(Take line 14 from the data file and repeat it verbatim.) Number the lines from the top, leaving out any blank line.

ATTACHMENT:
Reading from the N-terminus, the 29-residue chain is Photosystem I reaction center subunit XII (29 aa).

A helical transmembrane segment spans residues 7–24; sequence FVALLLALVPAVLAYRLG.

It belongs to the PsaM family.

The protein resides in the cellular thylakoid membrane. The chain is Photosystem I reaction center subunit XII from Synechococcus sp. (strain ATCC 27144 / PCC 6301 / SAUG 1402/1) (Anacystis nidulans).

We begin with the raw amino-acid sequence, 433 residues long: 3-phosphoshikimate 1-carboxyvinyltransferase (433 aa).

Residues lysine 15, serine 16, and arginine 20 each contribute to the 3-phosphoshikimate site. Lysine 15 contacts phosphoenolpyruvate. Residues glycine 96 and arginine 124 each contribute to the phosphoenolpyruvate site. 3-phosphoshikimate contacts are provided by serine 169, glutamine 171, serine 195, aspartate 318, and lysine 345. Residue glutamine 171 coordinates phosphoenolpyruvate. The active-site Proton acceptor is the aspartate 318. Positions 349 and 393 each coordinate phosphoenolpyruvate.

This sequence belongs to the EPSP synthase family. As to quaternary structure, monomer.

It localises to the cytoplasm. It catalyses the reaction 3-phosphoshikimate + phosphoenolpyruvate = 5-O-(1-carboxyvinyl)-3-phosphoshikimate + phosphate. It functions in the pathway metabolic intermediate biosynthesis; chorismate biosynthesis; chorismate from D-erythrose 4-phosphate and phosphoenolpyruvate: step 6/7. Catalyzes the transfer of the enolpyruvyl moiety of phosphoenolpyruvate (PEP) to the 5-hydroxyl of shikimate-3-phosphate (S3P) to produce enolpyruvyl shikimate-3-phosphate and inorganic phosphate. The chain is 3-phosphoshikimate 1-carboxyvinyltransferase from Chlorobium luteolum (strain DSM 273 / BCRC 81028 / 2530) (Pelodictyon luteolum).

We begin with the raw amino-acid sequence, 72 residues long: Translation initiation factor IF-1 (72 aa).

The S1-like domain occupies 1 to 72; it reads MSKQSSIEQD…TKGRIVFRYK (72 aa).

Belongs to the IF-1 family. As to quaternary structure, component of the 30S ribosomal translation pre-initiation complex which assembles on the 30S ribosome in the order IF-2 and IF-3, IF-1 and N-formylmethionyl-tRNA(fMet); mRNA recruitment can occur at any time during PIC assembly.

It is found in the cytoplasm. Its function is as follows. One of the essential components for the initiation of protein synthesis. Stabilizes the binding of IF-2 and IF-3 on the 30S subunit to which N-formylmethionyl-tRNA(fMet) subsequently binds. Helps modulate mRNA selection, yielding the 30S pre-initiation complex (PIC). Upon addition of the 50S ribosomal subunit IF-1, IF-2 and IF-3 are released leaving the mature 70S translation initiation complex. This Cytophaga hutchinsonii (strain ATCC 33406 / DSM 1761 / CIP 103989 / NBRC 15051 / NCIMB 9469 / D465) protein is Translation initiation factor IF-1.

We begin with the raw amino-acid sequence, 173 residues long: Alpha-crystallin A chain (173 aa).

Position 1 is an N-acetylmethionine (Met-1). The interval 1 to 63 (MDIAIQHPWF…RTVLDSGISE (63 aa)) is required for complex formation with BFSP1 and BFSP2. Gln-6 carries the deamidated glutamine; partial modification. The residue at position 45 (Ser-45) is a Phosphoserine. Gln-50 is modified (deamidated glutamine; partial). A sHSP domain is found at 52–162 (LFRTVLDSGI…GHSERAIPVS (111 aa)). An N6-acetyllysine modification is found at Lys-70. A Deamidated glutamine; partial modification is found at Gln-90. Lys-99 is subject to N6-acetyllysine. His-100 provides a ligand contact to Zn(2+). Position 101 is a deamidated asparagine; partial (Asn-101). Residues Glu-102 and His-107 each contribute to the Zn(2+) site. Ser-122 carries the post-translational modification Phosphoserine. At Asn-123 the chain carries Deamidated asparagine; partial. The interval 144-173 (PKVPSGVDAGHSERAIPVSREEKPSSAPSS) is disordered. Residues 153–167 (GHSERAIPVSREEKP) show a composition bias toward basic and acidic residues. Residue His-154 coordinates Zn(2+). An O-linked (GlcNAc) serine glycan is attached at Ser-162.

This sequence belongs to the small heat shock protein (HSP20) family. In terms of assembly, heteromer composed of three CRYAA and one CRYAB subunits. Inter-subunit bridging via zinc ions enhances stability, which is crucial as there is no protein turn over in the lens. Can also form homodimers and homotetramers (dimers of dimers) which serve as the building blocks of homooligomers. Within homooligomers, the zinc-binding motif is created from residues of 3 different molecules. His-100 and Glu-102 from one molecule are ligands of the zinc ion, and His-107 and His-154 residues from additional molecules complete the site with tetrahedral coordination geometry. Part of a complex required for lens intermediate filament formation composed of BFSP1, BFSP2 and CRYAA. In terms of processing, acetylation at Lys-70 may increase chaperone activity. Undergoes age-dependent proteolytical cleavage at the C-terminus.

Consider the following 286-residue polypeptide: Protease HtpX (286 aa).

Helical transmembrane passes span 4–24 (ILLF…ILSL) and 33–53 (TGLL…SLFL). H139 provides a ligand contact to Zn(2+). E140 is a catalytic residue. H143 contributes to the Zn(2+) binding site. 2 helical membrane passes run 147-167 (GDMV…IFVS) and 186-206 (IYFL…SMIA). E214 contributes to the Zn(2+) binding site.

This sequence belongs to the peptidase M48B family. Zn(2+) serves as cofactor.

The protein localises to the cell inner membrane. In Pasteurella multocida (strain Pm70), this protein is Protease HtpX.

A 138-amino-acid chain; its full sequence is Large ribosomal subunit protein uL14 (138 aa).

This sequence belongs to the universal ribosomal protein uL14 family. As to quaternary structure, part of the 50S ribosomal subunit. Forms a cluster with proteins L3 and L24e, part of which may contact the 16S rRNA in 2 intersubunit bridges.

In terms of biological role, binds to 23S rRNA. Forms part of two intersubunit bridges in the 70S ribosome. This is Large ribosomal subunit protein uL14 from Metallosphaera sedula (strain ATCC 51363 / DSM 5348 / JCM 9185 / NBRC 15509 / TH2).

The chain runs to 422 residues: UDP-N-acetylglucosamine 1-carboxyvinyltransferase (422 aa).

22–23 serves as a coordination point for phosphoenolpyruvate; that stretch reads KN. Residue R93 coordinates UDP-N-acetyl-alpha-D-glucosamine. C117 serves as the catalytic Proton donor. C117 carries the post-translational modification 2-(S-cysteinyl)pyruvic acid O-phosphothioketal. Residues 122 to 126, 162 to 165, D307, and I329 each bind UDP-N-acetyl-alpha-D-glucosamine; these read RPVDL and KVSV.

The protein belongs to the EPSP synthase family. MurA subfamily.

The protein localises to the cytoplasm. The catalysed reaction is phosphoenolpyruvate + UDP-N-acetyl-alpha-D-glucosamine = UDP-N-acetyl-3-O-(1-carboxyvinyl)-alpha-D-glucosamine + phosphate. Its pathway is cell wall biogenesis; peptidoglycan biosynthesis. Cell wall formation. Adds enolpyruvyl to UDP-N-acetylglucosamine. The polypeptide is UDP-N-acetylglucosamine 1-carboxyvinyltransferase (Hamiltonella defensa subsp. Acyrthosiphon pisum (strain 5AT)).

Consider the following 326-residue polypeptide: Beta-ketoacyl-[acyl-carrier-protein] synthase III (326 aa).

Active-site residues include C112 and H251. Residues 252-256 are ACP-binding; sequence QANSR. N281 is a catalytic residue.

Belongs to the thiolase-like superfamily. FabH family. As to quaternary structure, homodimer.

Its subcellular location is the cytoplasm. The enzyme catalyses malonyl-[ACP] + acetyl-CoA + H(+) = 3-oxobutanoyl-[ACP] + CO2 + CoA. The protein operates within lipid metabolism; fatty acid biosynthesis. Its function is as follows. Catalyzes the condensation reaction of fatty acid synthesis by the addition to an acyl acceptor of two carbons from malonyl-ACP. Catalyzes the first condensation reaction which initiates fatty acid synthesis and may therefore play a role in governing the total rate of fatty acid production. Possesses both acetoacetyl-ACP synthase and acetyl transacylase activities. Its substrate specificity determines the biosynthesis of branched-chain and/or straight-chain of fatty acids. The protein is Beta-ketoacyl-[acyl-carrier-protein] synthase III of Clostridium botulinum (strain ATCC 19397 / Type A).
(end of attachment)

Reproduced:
Position 1 is an N-acetylmethionine (Met-1). The interval 1 to 63 (MDIAIQHPWF…RTVLDSGISE (63 aa)) is required for complex formation with BFSP1 and BFSP2. Gln-6 carries the deamidated glutamine; partial modification. The residue at position 45 (Ser-45) is a Phosphoserine. Gln-50 is modified (deamidated glutamine; partial). A sHSP domain is found at 52–162 (LFRTVLDSGI…GHSERAIPVS (111 aa)). An N6-acetyllysine modification is found at Lys-70. A Deamidated glutamine; partial modification is found at Gln-90. Lys-99 is subject to N6-acetyllysine. His-100 provides a ligand contact to Zn(2+). Position 101 is a deamidated asparagine; partial (Asn-101). Residues Glu-102 and His-107 each contribute to the Zn(2+) site. Ser-122 carries the post-translational modification Phosphoserine. At Asn-123 the chain carries Deamidated asparagine; partial. The interval 144-173 (PKVPSGVDAGHSERAIPVSREEKPSSAPSS) is disordered. Residues 153–167 (GHSERAIPVSREEKP) show a composition bias toward basic and acidic residues. Residue His-154 coordinates Zn(2+). An O-linked (GlcNAc) serine glycan is attached at Ser-162.